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From the Classroom to Gwalior: The Hunt For Antibiotic-Resistant Bacteria

Microbiology and molecular biology student Madison Duffy ('23) received a travel grant to help fund her research of the antibiotic-resistant bacteria that resides in Gwalior, India’s rivers.

Duffy’s research went hand-in-hand with one of India’s greatest wonders: the Ganges River. She said it was fascinating to see the holy river from both a religious aspect and a scientific perspective. Legend says that anyone who bathes in the Ganges will be cured of any disease.

Instances of healing have been linked to the bacteria phages that reside in the river. Phages are considered an “effective solution” against some forms of bacteria, according to the National Library of Medicine.

But miracle phages aren’t the only microorganisms residing in India’s rivers. India is the world’s number one spot for antibiotic manufacturing factories. The factory’s byproducts are dumped into the water systems, making India’s rivers a hot spot for antibiotic-resistant bacteria.

“[Antibiotic-resistant bacteria] is supposed to be the number one killer by 2050—even above cancer and heart disease,” Duffy explains. “Our primary objective in India was to collect water samples and then isolate the bacterial DNA, so we could potentially use it to find solutions for antibiotic-resistant infections.”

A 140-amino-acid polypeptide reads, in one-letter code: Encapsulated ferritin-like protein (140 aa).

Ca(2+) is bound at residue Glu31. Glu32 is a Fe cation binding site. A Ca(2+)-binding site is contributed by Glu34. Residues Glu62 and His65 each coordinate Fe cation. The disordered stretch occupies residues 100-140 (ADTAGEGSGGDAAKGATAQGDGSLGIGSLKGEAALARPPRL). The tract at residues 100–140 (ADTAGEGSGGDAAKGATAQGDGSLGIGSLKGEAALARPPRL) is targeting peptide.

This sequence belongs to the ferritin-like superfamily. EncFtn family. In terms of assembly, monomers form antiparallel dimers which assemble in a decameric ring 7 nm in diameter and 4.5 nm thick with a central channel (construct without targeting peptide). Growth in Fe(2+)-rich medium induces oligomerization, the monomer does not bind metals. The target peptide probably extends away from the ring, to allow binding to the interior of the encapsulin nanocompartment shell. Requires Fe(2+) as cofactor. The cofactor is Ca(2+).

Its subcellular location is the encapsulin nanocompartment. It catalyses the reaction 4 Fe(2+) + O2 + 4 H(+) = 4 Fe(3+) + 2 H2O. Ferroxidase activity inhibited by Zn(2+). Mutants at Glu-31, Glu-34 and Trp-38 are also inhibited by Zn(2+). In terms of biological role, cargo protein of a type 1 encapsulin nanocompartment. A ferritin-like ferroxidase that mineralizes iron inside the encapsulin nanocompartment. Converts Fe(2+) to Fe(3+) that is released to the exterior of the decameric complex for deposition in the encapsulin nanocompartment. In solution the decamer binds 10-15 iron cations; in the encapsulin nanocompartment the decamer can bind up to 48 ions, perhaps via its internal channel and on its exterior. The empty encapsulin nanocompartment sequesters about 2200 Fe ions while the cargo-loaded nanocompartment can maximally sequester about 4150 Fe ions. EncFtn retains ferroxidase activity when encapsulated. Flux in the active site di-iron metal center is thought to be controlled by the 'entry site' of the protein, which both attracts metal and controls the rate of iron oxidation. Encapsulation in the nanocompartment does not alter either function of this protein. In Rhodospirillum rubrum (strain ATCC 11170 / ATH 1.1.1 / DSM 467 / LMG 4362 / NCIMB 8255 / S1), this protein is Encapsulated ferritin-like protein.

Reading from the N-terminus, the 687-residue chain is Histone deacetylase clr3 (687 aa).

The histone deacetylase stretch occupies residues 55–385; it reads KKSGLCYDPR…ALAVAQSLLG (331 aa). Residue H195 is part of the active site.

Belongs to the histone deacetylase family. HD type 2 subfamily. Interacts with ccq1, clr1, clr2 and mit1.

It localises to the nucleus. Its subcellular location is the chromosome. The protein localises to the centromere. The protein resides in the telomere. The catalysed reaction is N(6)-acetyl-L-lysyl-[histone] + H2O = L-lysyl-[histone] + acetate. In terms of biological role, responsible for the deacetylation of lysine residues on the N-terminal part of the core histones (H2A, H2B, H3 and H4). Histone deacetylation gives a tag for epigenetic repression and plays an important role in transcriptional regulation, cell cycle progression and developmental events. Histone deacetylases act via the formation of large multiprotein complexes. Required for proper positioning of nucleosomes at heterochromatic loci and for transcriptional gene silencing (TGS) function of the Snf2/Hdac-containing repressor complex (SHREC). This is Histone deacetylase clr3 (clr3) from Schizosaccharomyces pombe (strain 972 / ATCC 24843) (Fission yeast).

BYU’s motto is “The world is our campus, ” and Duffy certainly took that to heart. While on breaks from river research, “we would spend a lot of time exploring Gwalior,” Duffy says. “We visited markets and explored the town as much as we possibly could.”

Gwalior is known for its beautiful architecture, especially in the palaces and temples, but the city also has a reputation for hospitality. “Everybody was super, super kind and welcoming, Duffy says. "They were willing to do whatever it was to make us feel comfortable.”

Tall buildings line a sparkling river dotted with boats.
Duffy got to explore a few different Indian rivers as a part of her study abroad experience. The Gwalior river is where she spent a lot of time collecting samples and exploring.
Photo by Madison Duffy

The welcome even extended to an invitation to a Hindu wedding ceremony for a family member of their host, Neha Sharma. Duffy also got a taste of India’s entertainment culture through, what she describes, as the “height of cinematic drama”: Bollywood.

After three months of vigorous research and rich cultural experiences, Duffy has learned to never give up on the things that inspire her. Set to graduate in April 2023, Duffy hopes to use the bacterial DNA she gathered in India to find treatments for antibiotic- resistant infections, and carry that research into a future career.